Wrenne Financial Planning LLC (“WFP”) is a registered investment adviser offering advisory services in the State of CO, IN, KY, TX, TN and in other jurisdictions where exempted. Registration does not imply a certain level of skill or training. The presence of this website on the Internet shall not be directly or indirectly interpreted as a solicitation of investment advisory services to persons of another jurisdiction unless otherwise permitted by statute. Follow-up or individualized responses to consumers in a particular state by WFP in the rendering of personalized investment advice for compensation shall not be made without our first complying with jurisdiction requirements or pursuant an applicable state exemption. All written content on this site is for information purposes only. Opinions expressed herein are solely those of WFP, unless otherwise specifically cited. Material presented is believed to be from reliable sources and no representations are made by our firm as to another parties’ informational accuracy or completeness. All information or ideas provided should be discussed in detail with an advisor, accountant or legal counsel prior to implementation.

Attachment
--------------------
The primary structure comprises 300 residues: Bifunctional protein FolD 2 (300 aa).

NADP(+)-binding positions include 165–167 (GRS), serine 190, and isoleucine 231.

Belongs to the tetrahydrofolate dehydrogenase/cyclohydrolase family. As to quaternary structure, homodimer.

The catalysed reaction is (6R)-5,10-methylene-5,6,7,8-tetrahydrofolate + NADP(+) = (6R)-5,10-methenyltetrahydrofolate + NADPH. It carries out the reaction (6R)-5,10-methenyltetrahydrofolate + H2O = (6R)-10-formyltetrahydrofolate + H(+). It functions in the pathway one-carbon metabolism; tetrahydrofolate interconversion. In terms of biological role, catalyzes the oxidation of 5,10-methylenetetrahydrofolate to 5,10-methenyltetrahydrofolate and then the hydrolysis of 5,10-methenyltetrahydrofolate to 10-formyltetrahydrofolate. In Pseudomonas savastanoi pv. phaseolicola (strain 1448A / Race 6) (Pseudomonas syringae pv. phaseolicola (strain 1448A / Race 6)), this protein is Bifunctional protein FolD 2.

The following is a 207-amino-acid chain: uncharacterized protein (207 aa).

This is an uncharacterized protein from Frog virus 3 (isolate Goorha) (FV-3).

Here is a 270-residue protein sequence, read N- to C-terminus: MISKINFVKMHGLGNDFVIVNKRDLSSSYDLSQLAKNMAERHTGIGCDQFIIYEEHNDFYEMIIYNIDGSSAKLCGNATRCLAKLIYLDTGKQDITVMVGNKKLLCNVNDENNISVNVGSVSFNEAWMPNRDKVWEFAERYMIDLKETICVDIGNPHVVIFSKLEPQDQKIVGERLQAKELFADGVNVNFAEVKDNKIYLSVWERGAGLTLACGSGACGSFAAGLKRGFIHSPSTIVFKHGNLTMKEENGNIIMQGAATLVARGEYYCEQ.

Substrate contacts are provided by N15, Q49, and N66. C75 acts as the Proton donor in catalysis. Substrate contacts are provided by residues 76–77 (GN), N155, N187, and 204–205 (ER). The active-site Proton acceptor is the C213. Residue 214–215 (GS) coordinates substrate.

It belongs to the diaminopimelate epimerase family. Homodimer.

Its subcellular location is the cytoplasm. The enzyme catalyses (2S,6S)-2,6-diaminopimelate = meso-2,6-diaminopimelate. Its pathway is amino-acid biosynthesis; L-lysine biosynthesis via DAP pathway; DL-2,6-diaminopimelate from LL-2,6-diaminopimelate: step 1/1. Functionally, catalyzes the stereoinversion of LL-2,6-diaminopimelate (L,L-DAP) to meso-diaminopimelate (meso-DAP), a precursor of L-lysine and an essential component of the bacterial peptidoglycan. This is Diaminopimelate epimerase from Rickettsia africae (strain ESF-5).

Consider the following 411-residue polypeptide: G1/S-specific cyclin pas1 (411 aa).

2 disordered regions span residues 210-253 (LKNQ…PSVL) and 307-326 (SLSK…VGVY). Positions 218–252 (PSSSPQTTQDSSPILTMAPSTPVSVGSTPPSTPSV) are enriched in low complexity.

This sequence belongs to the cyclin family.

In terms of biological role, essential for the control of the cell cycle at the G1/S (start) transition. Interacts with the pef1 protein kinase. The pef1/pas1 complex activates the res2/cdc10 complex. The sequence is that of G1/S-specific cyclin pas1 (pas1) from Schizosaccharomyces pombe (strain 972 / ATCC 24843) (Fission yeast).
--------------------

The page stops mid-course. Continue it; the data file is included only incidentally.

PSLF Lawsuits and Why You Can’t Rely On Servicers for Good Student Loan Advice

PSLF Lawsuits and Why You Can’t Rely On Servicers for Good Student Loan Advice

October of 2017 will mark the first year for borrowers to become eligible for loan cancellation through the Public Service Loan Forgiveness (PSLF) program. This program promises tax-free forgiveness to borrowers who make 120 qualifying payments while working for certain employers — generally either for the government or a non-profit organization. Unfortunately, it is becoming clear that the number of those expecting forgiveness is much greater than those who will actually see their loans cancelled later this year.